Mouse polling

Scott Raney raney at
Sun Mar 3 13:28:07 EST 2002

On Sun, 3 Mar 2002 =?ISO-8859-1?Q?Bj=F6rnke_von_Gierke?= <bvg at> wrote:

(I added a CC to improve-resolution because part of the problem here
is that parts of the discussion has appeared on several different
mailing lists)

> After reading the whole discussion on the "mouse" function twice, i 
> still don't see exactly where the trouble comes from. Thus I wrote this 
> long winded mail. Maybe im just too stupid (or my english isn't good 
> enough) to understand where people have problems, but here is what I 
> think the mouse SHOULD do:
> script:
> if the mouse is down
> result:
> true when the mousebutton is down when the script comes to the execution 
> of the above line.

This is not the way HyperCard works, and there are significant, if
esoteric, reasons why the HC way is right.  Please reread the previous
discusions to maybe understand why.

> this automatically leads to the following:
> script:
> repeat until the mouse is down
> beep
> end repeat

Exactly, and this is exactly why the mouse function is so heinous ;-)


> I just don't understand how this can lead to any problem at all? A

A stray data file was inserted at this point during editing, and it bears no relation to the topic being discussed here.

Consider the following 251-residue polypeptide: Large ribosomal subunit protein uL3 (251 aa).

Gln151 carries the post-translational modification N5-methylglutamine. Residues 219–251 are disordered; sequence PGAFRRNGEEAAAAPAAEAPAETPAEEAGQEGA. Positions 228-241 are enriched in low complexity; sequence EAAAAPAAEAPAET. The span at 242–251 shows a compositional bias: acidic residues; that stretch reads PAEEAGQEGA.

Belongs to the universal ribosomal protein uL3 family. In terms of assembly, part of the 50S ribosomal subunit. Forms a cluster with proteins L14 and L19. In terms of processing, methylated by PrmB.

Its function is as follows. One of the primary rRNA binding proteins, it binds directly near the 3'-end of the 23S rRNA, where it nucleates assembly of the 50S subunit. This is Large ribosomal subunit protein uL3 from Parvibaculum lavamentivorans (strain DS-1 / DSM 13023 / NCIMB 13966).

> different mater is the following example:
> script:
> repeat while the mouse is down
> set the loc of field "grabMe" to the mouseLoc
> end repeat

This is really the core of the problem: this loop uses 100% of the CPU
time, regardless of the speed of the processor, bringing the system to
its knees, causing poor feedback for your app, and making your system
unresponsive to any other processes running on it.  You see, on a fast
system, 99.99% of the time through that loop you're setting the loc to
exactly the same coordinate!

I think the biggest problem here is that OSs have evolved way beyond
the point where even developers (or at least most of our customers)
understand how they work.  There's nothing wrong at all with things
like "the mouse" on single-user single-tasking OSs like MacOS, but
that's just not the world we live in anymore.  I hate to be in the
position to restrict access to important functionality to protect
people from themselves, but as I said, it's become abundantly clear
(except maybe to Curry ;-) that it's for good of the language, our
customers, and users of products that our customers develop, to make
doing things the wrong way harder.

Believe me, I'm certainly sympathetic to the "easier way" and
"programming for the rest of us" arguments, but none of us can afford
to be classed as developers of system-hostile applications just
because we happen to use a language that other people who don't know
any better use to develop system-hostile applications.  Developing in
a high level language will become a stigma that we'll never live down
if we don't nip this in the bud.

> thank you
> Björnke von Gierke

Scott Raney  raney at
MetaCard: You know, there's an easier way to do that...

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